243 Article Mandibular position and movements: Suitability for diagnosis of sleep apnoea. 2017

Martinot, Jean-Benoit / Borel, Jean-Christian / Cuthbert, Valérie / Guénard, Hervé Jean-Pierre / Denison, Stéphane / Silkoff, Philip E / Gozal, David / Pepin, Jean-Louis. ·Laboratory of Sleep Medicine, CHU UCL Namur, Namur, Belgium. · 'AGIR à dom' Association, La Tronche, Grenoble, France. · University Grenoble Alpes, Grenoble, France. · Laboratory of Physiology, Bordeaux University, Bordeaux, France. · Department of Physiology, Temple University, Philadelphia, Pennsylvania, USA. · Department of Medicine, University of Chicago, Chicago, Illinois, USA. · Sleep and Exercise Laboratory, Thorax and Vessels Division, Grenoble Alpes University Hospital, Grenoble, France. ·Respirology · Pubmed #28225162.

ABSTRACT: BACKGROUND AND OBJECTIVE: Mandibular movements (MMs) and position during sleep reflect respiratory efforts related to increases in upper airway resistance and micro-arousals. The study objective was to assess whether MM identifies sleep-disordered breathing (SDB) in patients with moderate to high pre-test probability. METHODS: This was a prospective study of 87 consecutive patients referred for an in-laboratory sleep test. Magnetometer-derived MM signals were incorporated into standard polysomnography (PSG). Respiratory events detected with MM analysis were compared with PSG for respiratory disturbance index (RDI) with a blinded scoring. All records were scored manually according to American Academy of Sleep Medicine rules. Primary outcome was to rule-in obstructive sleep apnoea syndrome (OSAS) defined as RDI cut-off value ≥5 or 15/h total sleep time (TST). RESULTS: High concordance emerged between MM and PSG-derived RDI with high temporal coincidence between events (R CONCLUSION: RDI assessed by MM is highly concordant with PSG, suggesting a role of ambulatory MM recordings to screen for SDB in patients with moderate to high pre-test probability.

244 Article Performance characteristics of the French version of the severity hierarchy score for paediatric sleep apnoea screening in clinical settings. 2017

Nguyên, Xuân-Lan / Lévy, Pierre / Beydon, Nicole / Gozal, David / Fleury, Bernard. ·Unité Sommeil et Fonction Respiratoire, Hôpital Saint-Antoine, Paris, France. Electronic address: nguyenxl@wanadoo.fr. · UPMC & Inserm UMR S 1136 (EPAR team), Département de Santé Publique, Hôpital Tenon, Paris, France. · Unité Fonctionnelle d'Exploration Fonctionnelle Respiratoire et du Sommeil, Hôpital Armand-Trousseau, Groupe Hospitalier Universitaire de l'Est Parisien, (APHP), Paris, France. · Sections of Pediatric Sleep Medicine and Pediatric Pulmonology, Department of Pediatrics, Pritzker School of Medicine, Biological Sciences Division, The University of Chicago, Chicago, IL, USA. · Unité Sommeil et Fonction Respiratoire, Hôpital Saint-Antoine, Paris, France. ·Sleep Med · Pubmed #28215255.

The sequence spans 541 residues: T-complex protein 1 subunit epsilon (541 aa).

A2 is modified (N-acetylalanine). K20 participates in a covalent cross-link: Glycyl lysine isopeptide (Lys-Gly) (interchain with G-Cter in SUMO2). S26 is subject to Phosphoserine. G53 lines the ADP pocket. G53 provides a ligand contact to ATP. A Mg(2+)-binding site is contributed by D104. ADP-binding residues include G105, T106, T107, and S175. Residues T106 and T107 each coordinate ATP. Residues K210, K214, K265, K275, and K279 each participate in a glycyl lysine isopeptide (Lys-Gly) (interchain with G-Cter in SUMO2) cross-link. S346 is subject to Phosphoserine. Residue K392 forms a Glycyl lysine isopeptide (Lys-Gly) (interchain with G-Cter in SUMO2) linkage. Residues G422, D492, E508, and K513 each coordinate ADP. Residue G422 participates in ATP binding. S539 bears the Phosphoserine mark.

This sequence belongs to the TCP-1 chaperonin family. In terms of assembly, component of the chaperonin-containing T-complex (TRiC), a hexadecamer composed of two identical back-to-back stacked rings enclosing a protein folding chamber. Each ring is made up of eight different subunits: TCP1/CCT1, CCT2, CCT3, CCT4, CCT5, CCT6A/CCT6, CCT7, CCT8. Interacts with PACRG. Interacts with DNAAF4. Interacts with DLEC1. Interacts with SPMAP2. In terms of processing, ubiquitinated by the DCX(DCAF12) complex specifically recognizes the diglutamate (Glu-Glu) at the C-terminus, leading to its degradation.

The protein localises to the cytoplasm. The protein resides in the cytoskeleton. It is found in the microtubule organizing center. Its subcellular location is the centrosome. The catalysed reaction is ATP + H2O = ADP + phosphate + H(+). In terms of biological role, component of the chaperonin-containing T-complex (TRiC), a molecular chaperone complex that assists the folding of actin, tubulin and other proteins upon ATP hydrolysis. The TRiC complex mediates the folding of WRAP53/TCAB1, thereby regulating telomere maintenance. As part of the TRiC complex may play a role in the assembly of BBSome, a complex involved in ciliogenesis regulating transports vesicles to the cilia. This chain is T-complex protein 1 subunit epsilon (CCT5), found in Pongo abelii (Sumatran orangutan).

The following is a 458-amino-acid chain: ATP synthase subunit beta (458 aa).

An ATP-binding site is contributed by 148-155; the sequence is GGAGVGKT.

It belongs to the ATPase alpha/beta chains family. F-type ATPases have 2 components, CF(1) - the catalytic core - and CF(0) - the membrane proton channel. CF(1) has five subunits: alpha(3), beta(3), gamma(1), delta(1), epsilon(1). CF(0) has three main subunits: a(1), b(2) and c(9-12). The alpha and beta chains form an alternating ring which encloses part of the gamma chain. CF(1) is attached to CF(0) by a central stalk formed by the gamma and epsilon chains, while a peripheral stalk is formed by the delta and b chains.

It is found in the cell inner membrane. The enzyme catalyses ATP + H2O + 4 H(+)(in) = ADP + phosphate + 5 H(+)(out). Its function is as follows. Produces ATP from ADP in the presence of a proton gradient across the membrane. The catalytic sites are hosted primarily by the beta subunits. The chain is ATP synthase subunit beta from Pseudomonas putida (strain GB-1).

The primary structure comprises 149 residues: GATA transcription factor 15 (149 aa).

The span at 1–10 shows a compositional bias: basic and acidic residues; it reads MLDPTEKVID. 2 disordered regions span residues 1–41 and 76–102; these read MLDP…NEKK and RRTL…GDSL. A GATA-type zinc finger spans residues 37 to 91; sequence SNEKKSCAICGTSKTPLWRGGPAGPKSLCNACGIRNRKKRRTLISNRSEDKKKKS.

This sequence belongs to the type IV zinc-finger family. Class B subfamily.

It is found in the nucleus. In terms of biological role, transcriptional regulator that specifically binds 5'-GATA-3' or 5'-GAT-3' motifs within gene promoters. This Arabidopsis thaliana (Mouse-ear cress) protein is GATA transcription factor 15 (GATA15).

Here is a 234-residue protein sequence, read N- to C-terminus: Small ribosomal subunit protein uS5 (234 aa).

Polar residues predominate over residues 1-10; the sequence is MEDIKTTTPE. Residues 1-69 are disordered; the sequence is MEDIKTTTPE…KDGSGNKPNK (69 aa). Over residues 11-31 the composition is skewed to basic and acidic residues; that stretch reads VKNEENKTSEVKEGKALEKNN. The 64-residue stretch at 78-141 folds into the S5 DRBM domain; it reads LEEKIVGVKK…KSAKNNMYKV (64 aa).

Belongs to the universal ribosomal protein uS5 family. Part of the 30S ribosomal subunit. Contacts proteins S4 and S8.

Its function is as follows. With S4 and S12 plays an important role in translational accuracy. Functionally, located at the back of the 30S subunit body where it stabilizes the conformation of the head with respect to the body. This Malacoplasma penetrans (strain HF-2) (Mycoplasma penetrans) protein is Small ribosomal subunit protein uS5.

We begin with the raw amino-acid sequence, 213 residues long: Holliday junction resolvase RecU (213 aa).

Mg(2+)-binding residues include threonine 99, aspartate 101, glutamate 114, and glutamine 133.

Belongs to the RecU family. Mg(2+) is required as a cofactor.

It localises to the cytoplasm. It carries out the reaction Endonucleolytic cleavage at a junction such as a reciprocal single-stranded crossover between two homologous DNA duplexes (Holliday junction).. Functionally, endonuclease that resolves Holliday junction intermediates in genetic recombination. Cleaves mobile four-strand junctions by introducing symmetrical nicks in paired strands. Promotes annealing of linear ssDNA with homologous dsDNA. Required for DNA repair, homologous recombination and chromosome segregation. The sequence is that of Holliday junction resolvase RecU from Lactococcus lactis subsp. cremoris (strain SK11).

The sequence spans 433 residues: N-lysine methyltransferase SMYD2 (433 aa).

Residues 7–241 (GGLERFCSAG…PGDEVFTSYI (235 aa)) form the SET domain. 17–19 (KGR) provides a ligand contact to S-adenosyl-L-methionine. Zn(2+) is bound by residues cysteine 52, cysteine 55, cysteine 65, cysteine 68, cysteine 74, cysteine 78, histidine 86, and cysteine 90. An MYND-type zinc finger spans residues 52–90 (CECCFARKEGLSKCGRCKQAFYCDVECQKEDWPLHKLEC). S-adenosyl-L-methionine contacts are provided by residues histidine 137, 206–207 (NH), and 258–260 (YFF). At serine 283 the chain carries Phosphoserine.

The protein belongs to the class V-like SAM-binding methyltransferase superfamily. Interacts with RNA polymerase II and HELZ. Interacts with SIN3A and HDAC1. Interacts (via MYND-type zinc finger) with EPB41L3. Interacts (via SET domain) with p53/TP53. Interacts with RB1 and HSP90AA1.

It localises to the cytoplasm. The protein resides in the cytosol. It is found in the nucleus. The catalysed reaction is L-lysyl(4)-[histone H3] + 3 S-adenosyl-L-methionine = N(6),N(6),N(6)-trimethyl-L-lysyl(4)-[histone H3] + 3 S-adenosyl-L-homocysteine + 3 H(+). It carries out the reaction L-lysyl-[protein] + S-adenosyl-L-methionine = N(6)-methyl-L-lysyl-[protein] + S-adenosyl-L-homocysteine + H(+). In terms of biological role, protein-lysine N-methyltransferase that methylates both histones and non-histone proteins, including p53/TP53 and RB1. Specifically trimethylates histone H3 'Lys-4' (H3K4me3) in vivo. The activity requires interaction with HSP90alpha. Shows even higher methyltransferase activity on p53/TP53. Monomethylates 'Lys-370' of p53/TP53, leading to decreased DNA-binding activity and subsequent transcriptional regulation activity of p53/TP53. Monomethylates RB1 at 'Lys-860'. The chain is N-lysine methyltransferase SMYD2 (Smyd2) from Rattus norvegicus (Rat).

ABSTRACT: BACKGROUND: Paediatric obstructive sleep apnoea syndrome (OSAS) is a highly prevalent condition carrying increased risk for impaired cognitive and cardiovascular function. The standard diagnosis consists of full-night polysomnography (PSG), but limited access to PSG leads to substantial under-diagnosis. The use of a validated and simple diagnostic screening tool to predict OSAS could prioritise night sleep recordings in children at risk of OSAS, and help in clinical decision-making. OBJECTIVE: This study aimed to prospectively assess the performance of the French version of the severity hierarchy score (SHS) in paediatric OSAS. This score consists of a discriminative subset of six respiratory items, and has already been validated in English for screening OSAS in the general paediatric population. METHODS: A total of 96 children (mean age 7.1 ± 2.4 years; BMI z-score: -0.03 ± 1.50) were recruited; they had been were referred to two academic sleep centres in France for the putative diagnosis of sleep-disordered breathing. The parents completed the SHS questionnaire prior to PSG. Sensitivity and specificity of the SHS for detecting moderate OSAS, defined by an apnoea-hypopnoea index (AHI) of ≥5/hours of total sleep time (TST), were assessed, and ROC analysis was performed. RESULTS: An SHS score of >2.75 exhibited an 82% sensitivity, 81% specificity, and 92% negative predictive value for detecting an AHI of ≥5/hour TST in the cohort. CONCLUSION: The French version of the SHS emerged as favourably suited for the screening for OSAS in children.

245 Article The Effect of OSA Therapy on Glucose Metabolism: It's All about CPAP Adherence! 2017

Kaur, Amanpreet / Mokhlesi, Babak. ·Division of Pulmonary and Critical Care Medicine, Alpert Medical School at Brown University, Providence, RI. · Department of Medicine, Section of Pulmonary and Critical Care, Sleep Disorders Center, The University of Chicago, Chicago, IL. ·J Clin Sleep Med · Pubmed #28212697.

ABSTRACT: -- No abstract --

246 Article Sleep Surgery in the Elderly: Lessons from the National Surgical Quality Improvement Program. 2017

Gouveia, Christopher J / Cramer, John D / Liu, Stanley Yung-Chuan / Capasso, Robson. ·1 Department of Otolaryngology-Head and Neck Surgery, Feinberg School of Medicine, Northwestern University, Chicago, Illinois, USA. · 2 Department of Otolaryngology-Head and Neck Surgery, Stanford University Medical Center, Stanford, California, USA. ·Otolaryngol Head Neck Surg · Pubmed #28195824.